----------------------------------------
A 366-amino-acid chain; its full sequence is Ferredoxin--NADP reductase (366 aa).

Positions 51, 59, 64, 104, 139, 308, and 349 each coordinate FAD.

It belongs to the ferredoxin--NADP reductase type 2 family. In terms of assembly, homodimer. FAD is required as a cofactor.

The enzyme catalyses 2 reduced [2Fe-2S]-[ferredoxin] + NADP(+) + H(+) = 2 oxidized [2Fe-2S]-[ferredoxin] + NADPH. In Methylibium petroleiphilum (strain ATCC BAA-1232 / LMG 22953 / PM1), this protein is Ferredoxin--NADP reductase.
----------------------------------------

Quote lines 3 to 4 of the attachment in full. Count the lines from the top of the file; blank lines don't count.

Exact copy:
It belongs to the ferredoxin--NADP reductase type 2 family. In terms of assembly, homodimer. FAD is required as a cofactor.

The enzyme catalyses 2 reduced [2Fe-2S]-[ferredoxin] + NADP(+) + H(+) = 2 oxidized [2Fe-2S]-[ferredoxin] + NADPH. In Methylibium petroleiphilum (strain ATCC BAA-1232 / LMG 22953 / PM1), this protein is Ferredoxin--NADP reductase.